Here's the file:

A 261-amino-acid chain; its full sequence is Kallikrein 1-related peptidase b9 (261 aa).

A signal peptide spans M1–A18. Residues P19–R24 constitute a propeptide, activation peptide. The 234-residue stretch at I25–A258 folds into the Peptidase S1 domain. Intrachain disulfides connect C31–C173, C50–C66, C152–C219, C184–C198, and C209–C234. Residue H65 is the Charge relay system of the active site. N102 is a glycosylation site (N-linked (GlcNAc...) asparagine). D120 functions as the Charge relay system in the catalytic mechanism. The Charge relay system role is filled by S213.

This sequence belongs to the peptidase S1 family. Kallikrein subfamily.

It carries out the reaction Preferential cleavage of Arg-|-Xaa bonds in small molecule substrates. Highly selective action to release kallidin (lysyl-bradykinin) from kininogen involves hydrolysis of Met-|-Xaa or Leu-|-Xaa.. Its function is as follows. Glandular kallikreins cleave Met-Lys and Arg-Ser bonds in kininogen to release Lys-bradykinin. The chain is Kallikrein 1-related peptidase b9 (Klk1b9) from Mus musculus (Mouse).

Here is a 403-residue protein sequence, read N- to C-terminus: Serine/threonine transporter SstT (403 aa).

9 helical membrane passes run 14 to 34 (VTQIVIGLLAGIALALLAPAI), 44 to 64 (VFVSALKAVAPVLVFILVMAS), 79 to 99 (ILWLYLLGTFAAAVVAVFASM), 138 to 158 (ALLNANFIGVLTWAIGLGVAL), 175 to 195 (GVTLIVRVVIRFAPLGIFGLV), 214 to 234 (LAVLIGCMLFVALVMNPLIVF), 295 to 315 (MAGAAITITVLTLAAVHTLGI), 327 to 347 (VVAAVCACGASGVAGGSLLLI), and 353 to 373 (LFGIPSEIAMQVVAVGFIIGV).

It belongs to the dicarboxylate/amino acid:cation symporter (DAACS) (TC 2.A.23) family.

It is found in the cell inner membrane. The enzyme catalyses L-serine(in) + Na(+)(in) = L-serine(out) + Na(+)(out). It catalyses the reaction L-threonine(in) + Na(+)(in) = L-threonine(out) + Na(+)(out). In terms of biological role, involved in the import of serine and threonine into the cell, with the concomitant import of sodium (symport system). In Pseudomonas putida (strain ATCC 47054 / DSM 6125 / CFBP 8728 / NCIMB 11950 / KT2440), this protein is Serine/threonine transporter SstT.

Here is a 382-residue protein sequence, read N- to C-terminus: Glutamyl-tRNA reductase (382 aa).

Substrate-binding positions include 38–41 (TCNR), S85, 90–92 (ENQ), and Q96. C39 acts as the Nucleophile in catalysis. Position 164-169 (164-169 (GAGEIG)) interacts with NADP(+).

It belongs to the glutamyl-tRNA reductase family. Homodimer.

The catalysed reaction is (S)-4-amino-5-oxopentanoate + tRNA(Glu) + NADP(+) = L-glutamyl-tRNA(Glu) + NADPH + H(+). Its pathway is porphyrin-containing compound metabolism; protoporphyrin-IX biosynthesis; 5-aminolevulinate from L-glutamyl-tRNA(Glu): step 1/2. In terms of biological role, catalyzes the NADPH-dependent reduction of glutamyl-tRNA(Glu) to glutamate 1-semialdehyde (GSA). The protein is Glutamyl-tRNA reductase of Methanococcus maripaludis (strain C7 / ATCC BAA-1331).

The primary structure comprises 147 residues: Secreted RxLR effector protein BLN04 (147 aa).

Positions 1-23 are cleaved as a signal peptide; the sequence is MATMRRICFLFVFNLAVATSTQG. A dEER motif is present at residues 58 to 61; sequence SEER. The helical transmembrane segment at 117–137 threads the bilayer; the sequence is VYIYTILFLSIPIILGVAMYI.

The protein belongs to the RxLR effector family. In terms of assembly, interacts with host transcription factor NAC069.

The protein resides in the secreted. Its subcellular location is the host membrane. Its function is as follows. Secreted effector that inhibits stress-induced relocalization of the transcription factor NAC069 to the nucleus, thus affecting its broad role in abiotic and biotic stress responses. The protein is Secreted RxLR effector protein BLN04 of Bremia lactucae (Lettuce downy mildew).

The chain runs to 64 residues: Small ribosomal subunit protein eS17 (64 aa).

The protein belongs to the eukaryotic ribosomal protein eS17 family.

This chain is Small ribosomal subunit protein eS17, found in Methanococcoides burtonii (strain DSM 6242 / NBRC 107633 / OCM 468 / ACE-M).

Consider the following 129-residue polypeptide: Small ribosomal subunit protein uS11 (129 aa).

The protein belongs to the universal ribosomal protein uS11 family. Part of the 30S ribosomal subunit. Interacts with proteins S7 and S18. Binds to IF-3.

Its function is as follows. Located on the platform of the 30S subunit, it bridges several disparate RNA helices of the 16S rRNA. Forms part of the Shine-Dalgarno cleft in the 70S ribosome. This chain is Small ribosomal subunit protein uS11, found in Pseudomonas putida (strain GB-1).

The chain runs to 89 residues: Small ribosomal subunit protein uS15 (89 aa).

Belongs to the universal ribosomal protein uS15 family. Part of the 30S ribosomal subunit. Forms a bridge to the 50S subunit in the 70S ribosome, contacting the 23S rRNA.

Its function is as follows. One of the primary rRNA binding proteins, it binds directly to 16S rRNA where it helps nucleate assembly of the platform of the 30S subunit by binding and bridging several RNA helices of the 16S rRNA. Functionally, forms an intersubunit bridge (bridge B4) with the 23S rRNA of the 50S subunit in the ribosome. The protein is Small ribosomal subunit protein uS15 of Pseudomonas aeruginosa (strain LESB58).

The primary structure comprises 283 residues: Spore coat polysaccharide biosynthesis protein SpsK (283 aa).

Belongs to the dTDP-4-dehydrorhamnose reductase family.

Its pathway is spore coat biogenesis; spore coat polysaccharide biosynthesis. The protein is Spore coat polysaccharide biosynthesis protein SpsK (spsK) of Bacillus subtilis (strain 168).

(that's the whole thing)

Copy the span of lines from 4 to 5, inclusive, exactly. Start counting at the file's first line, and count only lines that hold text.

It carries out the reaction Preferential cleavage of Arg-|-Xaa bonds in small molecule substrates. Highly selective action to release kallidin (lysyl-bradykinin) from kininogen involves hydrolysis of Met-|-Xaa or Leu-|-Xaa.. Its function is as follows. Glandular kallikreins cleave Met-Lys and Arg-Ser bonds in kininogen to release Lys-bradykinin. The chain is Kallikrein 1-related peptidase b9 (Klk1b9) from Mus musculus (Mouse).

Here is a 403-residue protein sequence, read N- to C-terminus: Serine/threonine transporter SstT (403 aa).